Kevin S. Reimer’s “Moral Transformation in L’Arche Communities for People with Developmental Disabilities” surveys the means whereby L’Arche’s approach sees shame transformed into other-oriented moral maturity. It is process that happens through interactions in mundane everyday experience. Both caregiver (assistant) and the cared for (core members) ultimately both give and receive, and for the ones that can see through this admittedly difficult process (which can only be done with the help of the Holy Spirit) there is progress toward “the consolidated self,” all of which is, in Orthodox Christian terms, growth into the likeness of Christ, toward theosis.  

Pamela Cushing”s “Disability, Attitudes, Cultural Conditions, and the Moral Imagination” laments the failure of western society as a whole  to exercise its collective moral imagination and see the value of people with developmental disabilities. She blames ethnocentricity, fear of the different, the stranger. Cushing details how L’Arche transforms people’s moral imagination and the means by which this is done. Patience, presence, receptivity, authenticity, and other-orientation are the personal fruits of this transformation. Cushing urges a wider circulation of L’Arche’s story, for the good of society as a whole.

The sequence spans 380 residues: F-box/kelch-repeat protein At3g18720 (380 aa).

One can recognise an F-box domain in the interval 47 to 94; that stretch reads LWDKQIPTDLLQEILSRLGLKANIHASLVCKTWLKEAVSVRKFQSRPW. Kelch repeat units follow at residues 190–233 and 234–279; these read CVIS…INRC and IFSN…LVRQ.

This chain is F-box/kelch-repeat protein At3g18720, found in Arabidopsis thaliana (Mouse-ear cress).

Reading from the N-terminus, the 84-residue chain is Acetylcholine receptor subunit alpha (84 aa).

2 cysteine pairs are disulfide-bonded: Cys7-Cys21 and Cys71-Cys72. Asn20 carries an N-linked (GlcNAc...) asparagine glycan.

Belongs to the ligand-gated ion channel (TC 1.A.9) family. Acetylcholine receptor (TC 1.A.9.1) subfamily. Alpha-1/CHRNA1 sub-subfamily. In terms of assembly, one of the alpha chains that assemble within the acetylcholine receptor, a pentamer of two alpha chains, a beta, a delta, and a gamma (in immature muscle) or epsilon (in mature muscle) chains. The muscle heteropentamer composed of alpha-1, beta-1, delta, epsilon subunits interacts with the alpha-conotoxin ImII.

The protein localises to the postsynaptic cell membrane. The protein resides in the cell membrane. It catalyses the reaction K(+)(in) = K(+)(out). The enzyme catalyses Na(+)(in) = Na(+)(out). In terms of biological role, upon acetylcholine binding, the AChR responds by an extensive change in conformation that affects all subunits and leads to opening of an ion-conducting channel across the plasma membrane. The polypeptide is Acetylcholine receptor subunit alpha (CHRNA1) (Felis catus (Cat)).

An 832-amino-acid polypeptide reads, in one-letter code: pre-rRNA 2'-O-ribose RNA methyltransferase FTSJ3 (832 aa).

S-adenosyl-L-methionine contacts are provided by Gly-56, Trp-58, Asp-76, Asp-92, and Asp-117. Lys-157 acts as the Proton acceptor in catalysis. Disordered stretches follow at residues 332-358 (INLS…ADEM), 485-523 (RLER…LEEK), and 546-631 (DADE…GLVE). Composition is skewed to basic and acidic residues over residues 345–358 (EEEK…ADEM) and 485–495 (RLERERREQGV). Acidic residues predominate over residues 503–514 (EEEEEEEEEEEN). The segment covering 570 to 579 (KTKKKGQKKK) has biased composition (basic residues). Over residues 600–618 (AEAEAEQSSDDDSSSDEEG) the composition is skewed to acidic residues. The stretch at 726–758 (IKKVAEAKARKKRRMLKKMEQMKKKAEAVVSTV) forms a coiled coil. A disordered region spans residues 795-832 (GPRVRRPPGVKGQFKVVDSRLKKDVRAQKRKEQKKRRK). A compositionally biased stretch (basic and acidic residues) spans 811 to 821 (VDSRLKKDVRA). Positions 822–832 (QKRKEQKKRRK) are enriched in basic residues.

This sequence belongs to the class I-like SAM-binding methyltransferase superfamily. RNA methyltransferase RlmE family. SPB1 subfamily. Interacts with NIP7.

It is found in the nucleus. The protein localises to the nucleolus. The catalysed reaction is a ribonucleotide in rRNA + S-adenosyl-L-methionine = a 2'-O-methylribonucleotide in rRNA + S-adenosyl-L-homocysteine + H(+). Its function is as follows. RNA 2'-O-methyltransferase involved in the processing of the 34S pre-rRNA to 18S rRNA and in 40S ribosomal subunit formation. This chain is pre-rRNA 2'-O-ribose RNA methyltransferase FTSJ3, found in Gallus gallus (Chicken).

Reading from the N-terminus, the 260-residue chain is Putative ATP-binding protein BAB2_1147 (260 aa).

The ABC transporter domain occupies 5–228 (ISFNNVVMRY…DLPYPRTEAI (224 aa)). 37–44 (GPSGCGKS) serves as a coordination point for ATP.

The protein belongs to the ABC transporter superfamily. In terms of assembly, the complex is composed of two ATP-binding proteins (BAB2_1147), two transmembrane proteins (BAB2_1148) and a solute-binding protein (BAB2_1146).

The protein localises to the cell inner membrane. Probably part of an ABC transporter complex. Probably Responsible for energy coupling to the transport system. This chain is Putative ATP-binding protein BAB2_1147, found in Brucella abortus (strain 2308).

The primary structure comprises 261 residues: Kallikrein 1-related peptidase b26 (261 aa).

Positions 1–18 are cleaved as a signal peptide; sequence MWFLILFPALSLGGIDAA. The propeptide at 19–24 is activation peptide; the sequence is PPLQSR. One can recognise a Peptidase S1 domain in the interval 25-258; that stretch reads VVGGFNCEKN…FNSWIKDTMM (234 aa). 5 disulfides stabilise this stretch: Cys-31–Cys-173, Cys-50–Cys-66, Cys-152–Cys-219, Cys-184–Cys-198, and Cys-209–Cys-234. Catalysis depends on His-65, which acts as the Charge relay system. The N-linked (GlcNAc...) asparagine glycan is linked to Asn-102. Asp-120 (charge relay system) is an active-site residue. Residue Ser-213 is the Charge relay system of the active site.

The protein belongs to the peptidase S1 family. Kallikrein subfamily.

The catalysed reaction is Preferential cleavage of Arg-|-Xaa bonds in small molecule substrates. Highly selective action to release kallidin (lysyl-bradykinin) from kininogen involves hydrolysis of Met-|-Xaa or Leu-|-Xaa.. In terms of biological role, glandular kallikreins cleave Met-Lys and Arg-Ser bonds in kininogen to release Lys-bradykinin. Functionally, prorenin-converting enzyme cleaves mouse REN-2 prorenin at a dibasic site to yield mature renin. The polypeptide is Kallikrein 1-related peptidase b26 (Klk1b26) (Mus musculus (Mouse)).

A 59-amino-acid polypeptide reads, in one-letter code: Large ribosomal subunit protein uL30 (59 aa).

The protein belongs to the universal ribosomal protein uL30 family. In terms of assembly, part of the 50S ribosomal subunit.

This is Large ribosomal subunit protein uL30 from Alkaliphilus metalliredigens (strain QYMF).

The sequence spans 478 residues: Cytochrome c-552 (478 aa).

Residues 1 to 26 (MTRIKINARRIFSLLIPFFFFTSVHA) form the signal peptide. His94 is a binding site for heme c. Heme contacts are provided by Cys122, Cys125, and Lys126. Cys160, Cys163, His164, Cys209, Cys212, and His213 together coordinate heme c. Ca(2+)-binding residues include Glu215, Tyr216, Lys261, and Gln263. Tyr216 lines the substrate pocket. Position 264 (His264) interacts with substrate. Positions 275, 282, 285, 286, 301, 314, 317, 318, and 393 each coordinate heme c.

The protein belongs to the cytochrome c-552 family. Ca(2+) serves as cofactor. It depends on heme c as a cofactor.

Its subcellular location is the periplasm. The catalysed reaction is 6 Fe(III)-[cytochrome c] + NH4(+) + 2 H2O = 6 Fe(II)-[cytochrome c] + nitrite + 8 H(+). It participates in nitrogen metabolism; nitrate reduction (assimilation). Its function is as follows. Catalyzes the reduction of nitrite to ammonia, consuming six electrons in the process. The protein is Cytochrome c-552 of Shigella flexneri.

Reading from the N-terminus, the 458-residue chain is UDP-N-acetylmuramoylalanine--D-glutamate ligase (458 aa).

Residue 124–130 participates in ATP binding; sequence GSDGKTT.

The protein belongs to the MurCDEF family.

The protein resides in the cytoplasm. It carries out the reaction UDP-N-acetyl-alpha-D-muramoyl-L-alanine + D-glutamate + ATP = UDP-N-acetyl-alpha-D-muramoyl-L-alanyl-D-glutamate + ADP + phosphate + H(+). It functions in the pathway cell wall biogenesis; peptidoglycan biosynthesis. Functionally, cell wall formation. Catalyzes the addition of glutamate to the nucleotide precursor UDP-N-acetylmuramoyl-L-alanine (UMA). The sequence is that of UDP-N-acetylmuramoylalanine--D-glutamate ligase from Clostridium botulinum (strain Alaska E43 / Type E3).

Xavier Le Pichon’s “The Sign of Contradiction” is a paraphrase by Pope John Paul II of Symeon’s “a sign that will be spoken against,”  which he gave to the Virgin Mary, as recorded in St. Luke”s Gospel, chapter two.  Jesus, the eternal Word of God, becomes a baby, and is finally condemned and executed. This is the supreme contradiction in which the very young (including the unborn) and the very old, in their vulnerability and suffering, participate. Le Pichon, quoting Fr. Thomas Philippe, Vanier’s mentor, proclaims these times of personal weakness the golden ages of human life, times in which the Holy Spirit especially acts. Persons with significant disabilities belong to both of these ages. Yet modern secular society devalues persons in these categories. For example, genetic counsellors present genetic facts in ways that subtly encourage parents to abort genetically defective unborn babies. Le Pichon also relates an archaeological find of a seriously disabled Neanderthal man buried with honor, an expression of the dignity, meaning and value of all life in a primitive tribe that modern society is losing sight of, to its peril. Again citing Fr. Philippe that communion is in easier reach with vulnerable people, he proclaims that vulnerability and fragility are two essential components of humanity, in that vulnerability becomes a common ground for authentic relationships, the kind that transform the participants. As St. Paul writes, “When we are weak, we are strong.”  The denial of these “signs of contraction” by modern western society leads to a deadly hardening, impoverishment, and decline, which may be averted only by heeding the sign.